Medina Journal-Register — With the dawn of a new year fast approaching, the Journal-Register has taken a look at the most important and unique stories of 2013.
What follows is our Top 10 list:
No. 1: The Villages of Orleans
Put simply, the Orleans County Nursing Home dominated the headlines this year as debate raged on over the decision to sell it.
Members of the Orleans County Legislature turned over control of the nursing home to the Orleans County Health Facilities Corporation (LDC) in 2012. Much of 2013 centered around the fate of the nursing home, and the LDC’s creation was challenged in court twice. Both times the creation was deemed legal.
Many who ventured to county meetings in the past year, and others who wrote letters to the editor, campaigned for a public vote on the issue. That, too, was classified as illegal.
As Election Day approached in November, four candidates ran as members of the Save Our Nursing Home Party. With all seven legislative seats up for election — and six being contested — the grassroots effort had hopes of turning the tide of the nursing home sale.
When the November ballots were counted, only one incumbent, Henry Smith, lost his seat to a challenger, Fred Miller. None of the candidates who ran on the nursing home platform won a seat, although they did make a strong showing. But a strong showing was not enough.
The latest challenge to the sale of The Villages was made in the past few weeks when a resolution passed by the Orleans County Board of Supervisors in 1830 was brought up to the legislature. After a few weeks to determine its standing, the county determined resolutions passed in the years since have superceded the one from 1830, deeming it “irrelevant.”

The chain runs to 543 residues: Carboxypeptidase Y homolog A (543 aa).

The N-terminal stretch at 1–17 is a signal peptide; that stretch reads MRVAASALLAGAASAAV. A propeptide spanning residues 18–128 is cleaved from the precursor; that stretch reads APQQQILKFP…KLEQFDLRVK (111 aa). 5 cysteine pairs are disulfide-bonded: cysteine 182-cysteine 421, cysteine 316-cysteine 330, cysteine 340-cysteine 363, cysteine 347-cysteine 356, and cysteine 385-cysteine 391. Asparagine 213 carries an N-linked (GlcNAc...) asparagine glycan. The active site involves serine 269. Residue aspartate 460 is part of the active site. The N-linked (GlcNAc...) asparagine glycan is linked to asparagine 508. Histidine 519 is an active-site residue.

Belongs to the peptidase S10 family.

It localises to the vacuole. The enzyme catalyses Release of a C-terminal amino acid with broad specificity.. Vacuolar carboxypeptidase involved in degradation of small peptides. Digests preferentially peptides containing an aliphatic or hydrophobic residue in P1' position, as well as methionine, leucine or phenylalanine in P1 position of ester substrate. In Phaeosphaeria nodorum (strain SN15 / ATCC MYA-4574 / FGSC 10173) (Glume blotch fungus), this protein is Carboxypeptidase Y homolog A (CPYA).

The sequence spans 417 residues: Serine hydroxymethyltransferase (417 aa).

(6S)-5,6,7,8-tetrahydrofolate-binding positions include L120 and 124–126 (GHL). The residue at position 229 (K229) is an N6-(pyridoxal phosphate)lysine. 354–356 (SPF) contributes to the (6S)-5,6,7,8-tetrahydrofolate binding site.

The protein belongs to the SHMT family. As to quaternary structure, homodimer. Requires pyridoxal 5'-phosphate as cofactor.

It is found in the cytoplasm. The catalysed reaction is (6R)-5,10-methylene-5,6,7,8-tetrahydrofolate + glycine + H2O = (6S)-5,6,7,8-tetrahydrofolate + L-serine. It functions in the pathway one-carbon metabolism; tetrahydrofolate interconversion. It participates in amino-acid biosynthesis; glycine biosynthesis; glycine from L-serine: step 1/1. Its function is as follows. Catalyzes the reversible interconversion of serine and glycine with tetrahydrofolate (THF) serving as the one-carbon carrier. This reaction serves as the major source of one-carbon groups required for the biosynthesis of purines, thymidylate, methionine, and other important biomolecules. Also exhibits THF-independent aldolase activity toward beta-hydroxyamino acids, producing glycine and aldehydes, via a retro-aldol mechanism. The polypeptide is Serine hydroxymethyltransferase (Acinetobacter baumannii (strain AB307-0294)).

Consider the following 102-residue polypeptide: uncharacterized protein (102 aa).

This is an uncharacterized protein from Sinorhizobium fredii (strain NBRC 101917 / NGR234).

As the year comes to a close, the LDC is in the process of narrowing down the bidders on the nursing home. Two finalists have been announced, and both own nursing home properties elsewhere in New York State.
No. 2: Murder
In early March, Frederick C. Miller, 61, was charged with second-degree murder after an investigation into the death of his housemate, Rachel A. Miller, 53. The incident took place in Waterport.
The case is ongoing.
According to reports from the Orleans County Sheriff’s Office at the time of the crime, some type of physical altercation between the unrelated and unmarried couple led to Ms. Miller’s death. A school bus driver saw her body along Oak Orchard River Road, where the altercation is reported to have ended.
Since March, Mr. Miller has appeared in court several times. He recently changed attorneys and his new attorney was given the chance to file a new motions. Because of that, the trial for Mr. Miller, originally set to begin in mid-January, has been pushed back indefinitely.
As for Ms. Miller, in early December the people she worked with at Rainbow Preschool in Albion dedicated a classroom in her memory.
No. 3: Baby finds a Safe Haven
The Medina Fire Department got a phone call in late May alerting it to the pending arrival of a young woman with a newborn baby. The Safe Haven law allows mothers the chance to leave their newborns in the care of a responsible person within a certain time frame after birth. Doing so relinquishes the mother’s parenting rights.
In May, the MFD was a Safe Haven. Firefighters on duty performed their duties admirably and they transported the baby to Batavia. Tim Jaccard, president and director of the NYS Children of Hope Baby Safe Haven Program, said the incident was a prime example of how to best utilize the legislation found in the law. He praised the MFD, calling their response a “textbook” example of how to properly go about accepting a safe haven baby.
Jaccard visited Medina and Batavia two weeks later to honor Firefighter David Pollock and the MFD, and the responding staff at Batavia United Memorial Medical Center. The Touch of Life Award was presented at both places.
No. 4: JPMorgan Chase/CRFS
Two of Orleans County’s largest employers made big headlines for different reasons this year.
In September, the JPMorgan Chase call center in Albion shut its doors, leaving about 400 employees without jobs. The company made an effort to help those employees find work elsewhere.